Alternatively, if you want to study the conformation of proteins or the interactions of neighboring molecules between 1-10 nm, single-molecule FRET (Förster resonance energy transfer) can be used as a molecule ruler. Finally, single-particle tracking enables the dynamic, real-time localization of viruses during assembly and maturation, envelopment, and release.

Ultimately, single-molecule imaging can help resolve the underlying mechanism of viral infection. These information-rich techniques allow us to probe the dynamics, stoichiometry, and conformation of viruses and their components.

What are some of the challenges of implementing these techniques?

In the field of viruses, researchers face inherent health risks, requiring that work be conducted in secure and restricted facilities. This greatly restricts the instrumentation and techniques that virologists can use, as most microscopes are too large to be placed in a biosafety level (BSL) 3 or 4 containment facilities. Therefore, many researchers are forced to study virus-like particles as opposed to actual viruses. This raises the concern of whether the conclusions extrapolated from research on virus-like particles are transferable to the virus itself.

In addition, one of the main barriers to single-molecule imaging is that these techniques are mostly used by specialists who’ve trained on and worked with advanced instruments for many years. Single-molecule techniques require complex instrumentation, dedicated infrastructure including a dark room and optical table, and often complicated experimental design. Many single-molecule microscopes are optimized for specific techniques, which then requires researchers to have access to and training on many different instruments. Unfortunately, these challenges make single-molecule imaging inaccessible to many researchers.


Single-molecule imaging with Bruno da Rocha-Azevedo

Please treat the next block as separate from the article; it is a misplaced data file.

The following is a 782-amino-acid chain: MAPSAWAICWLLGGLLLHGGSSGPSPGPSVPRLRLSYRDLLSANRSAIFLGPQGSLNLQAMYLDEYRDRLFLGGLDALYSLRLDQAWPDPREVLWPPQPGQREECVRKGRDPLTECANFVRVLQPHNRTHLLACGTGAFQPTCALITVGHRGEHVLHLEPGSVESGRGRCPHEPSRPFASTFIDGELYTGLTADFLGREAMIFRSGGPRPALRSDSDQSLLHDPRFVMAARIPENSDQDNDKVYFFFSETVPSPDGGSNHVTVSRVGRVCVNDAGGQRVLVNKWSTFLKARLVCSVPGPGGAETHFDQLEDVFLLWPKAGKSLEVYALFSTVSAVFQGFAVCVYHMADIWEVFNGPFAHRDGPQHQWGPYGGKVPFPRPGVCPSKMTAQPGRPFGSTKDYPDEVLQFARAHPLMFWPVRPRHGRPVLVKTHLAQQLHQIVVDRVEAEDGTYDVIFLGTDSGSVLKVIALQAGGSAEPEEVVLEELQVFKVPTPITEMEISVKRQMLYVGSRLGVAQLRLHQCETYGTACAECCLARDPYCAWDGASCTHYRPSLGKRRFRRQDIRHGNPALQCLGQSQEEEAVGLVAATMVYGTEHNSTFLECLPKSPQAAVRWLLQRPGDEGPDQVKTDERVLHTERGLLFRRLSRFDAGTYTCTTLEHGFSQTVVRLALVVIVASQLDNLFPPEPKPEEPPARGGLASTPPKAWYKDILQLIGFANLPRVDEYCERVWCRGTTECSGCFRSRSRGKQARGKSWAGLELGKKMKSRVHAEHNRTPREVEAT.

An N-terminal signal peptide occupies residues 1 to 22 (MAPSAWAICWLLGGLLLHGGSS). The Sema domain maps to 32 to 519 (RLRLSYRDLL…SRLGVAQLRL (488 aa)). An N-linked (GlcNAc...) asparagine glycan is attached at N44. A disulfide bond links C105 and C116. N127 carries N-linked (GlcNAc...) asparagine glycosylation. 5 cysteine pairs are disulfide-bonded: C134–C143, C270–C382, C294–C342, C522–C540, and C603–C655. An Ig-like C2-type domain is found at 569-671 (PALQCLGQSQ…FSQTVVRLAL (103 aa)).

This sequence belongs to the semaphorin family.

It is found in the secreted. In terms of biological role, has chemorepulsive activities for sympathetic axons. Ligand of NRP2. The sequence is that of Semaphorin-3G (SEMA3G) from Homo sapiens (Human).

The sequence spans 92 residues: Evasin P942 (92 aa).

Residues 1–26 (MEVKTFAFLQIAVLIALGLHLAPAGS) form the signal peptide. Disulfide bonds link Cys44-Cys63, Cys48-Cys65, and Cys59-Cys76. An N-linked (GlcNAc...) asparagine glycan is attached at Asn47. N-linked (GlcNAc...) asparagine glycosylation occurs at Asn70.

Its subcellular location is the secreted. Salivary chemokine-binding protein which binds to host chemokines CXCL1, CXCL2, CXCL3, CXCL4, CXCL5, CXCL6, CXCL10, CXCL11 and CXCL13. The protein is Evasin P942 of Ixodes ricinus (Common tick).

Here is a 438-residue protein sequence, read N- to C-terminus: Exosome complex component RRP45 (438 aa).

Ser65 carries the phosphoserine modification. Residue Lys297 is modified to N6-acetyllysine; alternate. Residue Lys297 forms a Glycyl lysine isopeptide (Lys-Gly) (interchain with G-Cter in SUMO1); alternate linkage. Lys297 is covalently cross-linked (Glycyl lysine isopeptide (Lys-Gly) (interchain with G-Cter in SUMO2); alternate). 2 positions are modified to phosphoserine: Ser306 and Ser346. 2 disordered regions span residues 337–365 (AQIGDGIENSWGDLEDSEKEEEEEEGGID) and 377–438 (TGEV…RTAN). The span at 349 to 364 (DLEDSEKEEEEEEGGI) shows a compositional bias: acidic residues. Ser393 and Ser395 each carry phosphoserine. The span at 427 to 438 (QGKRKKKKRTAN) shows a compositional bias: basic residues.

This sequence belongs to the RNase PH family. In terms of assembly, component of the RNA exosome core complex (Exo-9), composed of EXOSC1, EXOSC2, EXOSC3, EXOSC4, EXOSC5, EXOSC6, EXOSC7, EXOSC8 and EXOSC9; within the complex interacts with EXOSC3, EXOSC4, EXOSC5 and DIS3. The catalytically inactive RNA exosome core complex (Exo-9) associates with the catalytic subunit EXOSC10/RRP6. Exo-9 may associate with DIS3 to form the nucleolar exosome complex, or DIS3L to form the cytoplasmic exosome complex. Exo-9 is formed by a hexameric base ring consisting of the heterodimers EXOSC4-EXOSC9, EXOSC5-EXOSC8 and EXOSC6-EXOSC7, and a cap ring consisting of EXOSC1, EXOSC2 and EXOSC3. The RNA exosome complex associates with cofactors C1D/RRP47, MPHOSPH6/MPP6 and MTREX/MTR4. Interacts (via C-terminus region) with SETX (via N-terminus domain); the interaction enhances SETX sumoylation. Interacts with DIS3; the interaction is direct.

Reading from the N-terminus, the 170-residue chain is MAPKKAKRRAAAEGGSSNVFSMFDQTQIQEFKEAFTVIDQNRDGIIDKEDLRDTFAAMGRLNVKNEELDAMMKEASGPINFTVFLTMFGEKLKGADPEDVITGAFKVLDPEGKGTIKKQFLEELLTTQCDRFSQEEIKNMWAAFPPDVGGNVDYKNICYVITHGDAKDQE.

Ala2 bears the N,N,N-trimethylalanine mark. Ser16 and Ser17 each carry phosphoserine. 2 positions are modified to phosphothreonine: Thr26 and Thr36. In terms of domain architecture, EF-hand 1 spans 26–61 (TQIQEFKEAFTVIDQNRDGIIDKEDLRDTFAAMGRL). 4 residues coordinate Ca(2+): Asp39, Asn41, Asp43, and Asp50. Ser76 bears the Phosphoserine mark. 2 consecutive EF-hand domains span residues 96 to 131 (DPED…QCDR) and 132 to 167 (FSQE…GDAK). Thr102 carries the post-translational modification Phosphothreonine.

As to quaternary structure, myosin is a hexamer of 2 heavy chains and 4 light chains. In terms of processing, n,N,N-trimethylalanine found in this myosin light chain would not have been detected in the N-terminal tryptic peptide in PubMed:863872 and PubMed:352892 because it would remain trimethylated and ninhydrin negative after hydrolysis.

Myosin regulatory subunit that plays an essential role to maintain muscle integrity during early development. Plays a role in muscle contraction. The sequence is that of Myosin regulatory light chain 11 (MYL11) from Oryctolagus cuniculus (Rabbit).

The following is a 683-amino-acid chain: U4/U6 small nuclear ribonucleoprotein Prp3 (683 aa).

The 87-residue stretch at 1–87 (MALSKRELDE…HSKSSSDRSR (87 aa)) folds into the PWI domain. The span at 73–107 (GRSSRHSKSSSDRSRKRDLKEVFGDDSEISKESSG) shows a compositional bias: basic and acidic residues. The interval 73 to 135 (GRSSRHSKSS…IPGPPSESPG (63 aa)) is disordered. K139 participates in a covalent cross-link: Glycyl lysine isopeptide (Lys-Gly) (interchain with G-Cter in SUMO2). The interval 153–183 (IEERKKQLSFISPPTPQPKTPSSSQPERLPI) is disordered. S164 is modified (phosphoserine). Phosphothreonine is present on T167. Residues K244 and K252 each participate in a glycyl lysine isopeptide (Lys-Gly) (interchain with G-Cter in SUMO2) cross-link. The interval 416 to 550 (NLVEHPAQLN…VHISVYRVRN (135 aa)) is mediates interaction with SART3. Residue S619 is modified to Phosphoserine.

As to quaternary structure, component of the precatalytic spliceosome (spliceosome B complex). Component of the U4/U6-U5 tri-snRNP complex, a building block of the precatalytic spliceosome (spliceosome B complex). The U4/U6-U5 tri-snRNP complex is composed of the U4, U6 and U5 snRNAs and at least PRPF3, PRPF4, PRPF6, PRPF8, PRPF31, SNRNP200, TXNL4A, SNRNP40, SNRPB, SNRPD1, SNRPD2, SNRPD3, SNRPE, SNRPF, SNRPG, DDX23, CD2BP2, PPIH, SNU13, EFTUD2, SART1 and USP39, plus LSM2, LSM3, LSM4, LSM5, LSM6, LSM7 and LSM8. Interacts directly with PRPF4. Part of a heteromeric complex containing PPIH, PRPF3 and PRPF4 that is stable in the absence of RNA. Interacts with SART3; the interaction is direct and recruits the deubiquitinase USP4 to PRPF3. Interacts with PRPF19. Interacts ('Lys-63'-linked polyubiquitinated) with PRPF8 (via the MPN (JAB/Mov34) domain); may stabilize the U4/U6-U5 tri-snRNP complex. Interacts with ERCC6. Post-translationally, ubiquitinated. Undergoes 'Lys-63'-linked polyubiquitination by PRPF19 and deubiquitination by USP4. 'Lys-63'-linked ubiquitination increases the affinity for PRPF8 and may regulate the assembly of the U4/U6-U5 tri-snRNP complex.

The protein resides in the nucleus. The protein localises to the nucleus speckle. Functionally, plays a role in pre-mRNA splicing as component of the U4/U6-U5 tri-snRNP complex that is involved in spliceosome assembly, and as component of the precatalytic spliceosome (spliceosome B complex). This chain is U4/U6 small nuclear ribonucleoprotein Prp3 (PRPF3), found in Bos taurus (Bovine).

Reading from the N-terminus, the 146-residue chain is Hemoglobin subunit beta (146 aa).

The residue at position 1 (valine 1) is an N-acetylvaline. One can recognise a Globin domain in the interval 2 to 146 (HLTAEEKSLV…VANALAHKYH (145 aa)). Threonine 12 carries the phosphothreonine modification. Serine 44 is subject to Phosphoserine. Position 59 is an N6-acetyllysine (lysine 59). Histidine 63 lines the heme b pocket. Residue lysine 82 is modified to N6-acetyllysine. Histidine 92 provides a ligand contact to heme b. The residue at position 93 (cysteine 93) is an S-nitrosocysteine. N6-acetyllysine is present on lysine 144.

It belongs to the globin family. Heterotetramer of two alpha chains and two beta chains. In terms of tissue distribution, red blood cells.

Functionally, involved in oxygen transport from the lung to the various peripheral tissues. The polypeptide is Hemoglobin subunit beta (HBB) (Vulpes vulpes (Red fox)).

At ASCB 2019 we discussed the single-molecule imaging of the receptor VEGFR-2 with Bruno da Rocha-Azevedo. Bruno took us through the technique and discusses its challenges, such as the difficulties of imaging 3D tissues and samples, and his predictions for what the future holds for single-molecule imaging and analysis of 3D samples.


What is the Nanoimager device and how does it begin to address these challenges?

We wanted to build a microscope that would fit the workflow of scientists, instead of relegating them to dark basement rooms. The Nanoimager is essentially a small black box with a footprint the size of an iPad. Its compact and unique design allows researchers to image pretty much anywhere, directly on the lab bench with the lights on and without the need for bulky and expensive optical tables. This includes BSL3 labs which is unheard of for standard super-resolution microscopes. Now, virologists are no longer limited to studying virus-like particles and can focus on understanding the viruses themselves.

We also equipped the Nanoimager with the capabilities to perform a number of different techniques, including dSTORM, single-particle tracking, and smFRET that I mentioned earlier. This gives users the flexibility to implement a wide range of techniques without having to be trained on multiple instruments.